Besides Luxembourg City, Vianden and in particular its castle, is billed as Luxembourg’s biggest tourist attraction. About an hours-worth of comfortable travel from Luxembourg City, it’s an easily accessible day trip; even for the average weekend tourist. It’s a fairly quaint village (think cobbled streets and time-worn building facades) overlooked by a Hogwarts-esque fairy tale castle atop a prominent hill. Somewhat strangely, the town is particularly popular with motorbike enthusiasts; so if you want to avoid the near constant roar of engines then you might want to visit outside of peak tourist season (we visited in January and had no such problem; plus the castle was covered by a thin blanket of snow which made for great photos).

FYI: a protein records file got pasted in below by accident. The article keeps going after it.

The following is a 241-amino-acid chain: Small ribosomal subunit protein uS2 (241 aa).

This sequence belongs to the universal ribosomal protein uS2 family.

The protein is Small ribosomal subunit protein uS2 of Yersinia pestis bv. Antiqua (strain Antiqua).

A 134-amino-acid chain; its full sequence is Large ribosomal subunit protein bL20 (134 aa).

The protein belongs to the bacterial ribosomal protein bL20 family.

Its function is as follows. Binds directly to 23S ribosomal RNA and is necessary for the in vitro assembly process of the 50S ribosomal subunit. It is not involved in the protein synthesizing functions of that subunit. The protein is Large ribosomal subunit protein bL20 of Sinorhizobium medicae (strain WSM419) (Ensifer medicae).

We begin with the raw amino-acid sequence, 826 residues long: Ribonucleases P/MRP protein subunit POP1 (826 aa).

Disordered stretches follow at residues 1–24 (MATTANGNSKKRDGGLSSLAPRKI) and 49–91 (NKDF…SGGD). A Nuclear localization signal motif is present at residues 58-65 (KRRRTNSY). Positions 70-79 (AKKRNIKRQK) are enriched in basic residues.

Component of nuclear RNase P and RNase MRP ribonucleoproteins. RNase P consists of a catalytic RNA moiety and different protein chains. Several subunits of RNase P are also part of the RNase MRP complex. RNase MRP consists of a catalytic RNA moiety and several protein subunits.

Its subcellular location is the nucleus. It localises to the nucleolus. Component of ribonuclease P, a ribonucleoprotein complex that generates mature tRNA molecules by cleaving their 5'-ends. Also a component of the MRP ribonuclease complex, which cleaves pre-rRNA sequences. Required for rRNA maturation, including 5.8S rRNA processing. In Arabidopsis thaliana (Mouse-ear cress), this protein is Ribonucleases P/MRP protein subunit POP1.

Getting to Vianden from Luxembourg City is fairly simple. Hop aboard a train towards Ettlebruck from Luxembourg City’s main railway station. You’ll reach Ettlebruck in around 35-40 minutes (each station is clearly announced before you stop so you shouldn’t miss it). Once at Ettlebruck exit the station and cross the road to the bus stop for the 570 bus towards Vianden. You’ll be on the bus for about 25 minutes before you reach Vianden, and if you’re in any doubt, just tell the driver where you’re headed and they seemed quite happy to point it out when we arrived. Just repeat this itinerary in reverse on the way back and you’ll be back in Luxembourg City in about an hour. Easy as pie! If you have a Luxembourg card (see below) then it becomes even easier.